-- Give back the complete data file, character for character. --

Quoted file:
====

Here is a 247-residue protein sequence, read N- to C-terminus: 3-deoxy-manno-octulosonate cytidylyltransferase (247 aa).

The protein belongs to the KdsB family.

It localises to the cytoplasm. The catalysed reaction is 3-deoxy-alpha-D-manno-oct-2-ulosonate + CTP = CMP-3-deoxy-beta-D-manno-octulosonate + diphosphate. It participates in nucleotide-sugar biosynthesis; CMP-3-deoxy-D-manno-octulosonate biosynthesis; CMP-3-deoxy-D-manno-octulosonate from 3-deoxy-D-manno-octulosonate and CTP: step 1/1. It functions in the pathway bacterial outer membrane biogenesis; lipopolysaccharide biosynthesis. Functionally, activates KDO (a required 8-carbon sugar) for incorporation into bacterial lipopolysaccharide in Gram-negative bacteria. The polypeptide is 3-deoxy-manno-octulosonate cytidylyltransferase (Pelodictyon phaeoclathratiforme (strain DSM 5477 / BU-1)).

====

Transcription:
Here is a 247-residue protein sequence, read N- to C-terminus: 3-deoxy-manno-octulosonate cytidylyltransferase (247 aa).

The protein belongs to the KdsB family.

It localises to the cytoplasm. The catalysed reaction is 3-deoxy-alpha-D-manno-oct-2-ulosonate + CTP = CMP-3-deoxy-beta-D-manno-octulosonate + diphosphate. It participates in nucleotide-sugar biosynthesis; CMP-3-deoxy-D-manno-octulosonate biosynthesis; CMP-3-deoxy-D-manno-octulosonate from 3-deoxy-D-manno-octulosonate and CTP: step 1/1. It functions in the pathway bacterial outer membrane biogenesis; lipopolysaccharide biosynthesis. Functionally, activates KDO (a required 8-carbon sugar) for incorporation into bacterial lipopolysaccharide in Gram-negative bacteria. The polypeptide is 3-deoxy-manno-octulosonate cytidylyltransferase (Pelodictyon phaeoclathratiforme (strain DSM 5477 / BU-1)).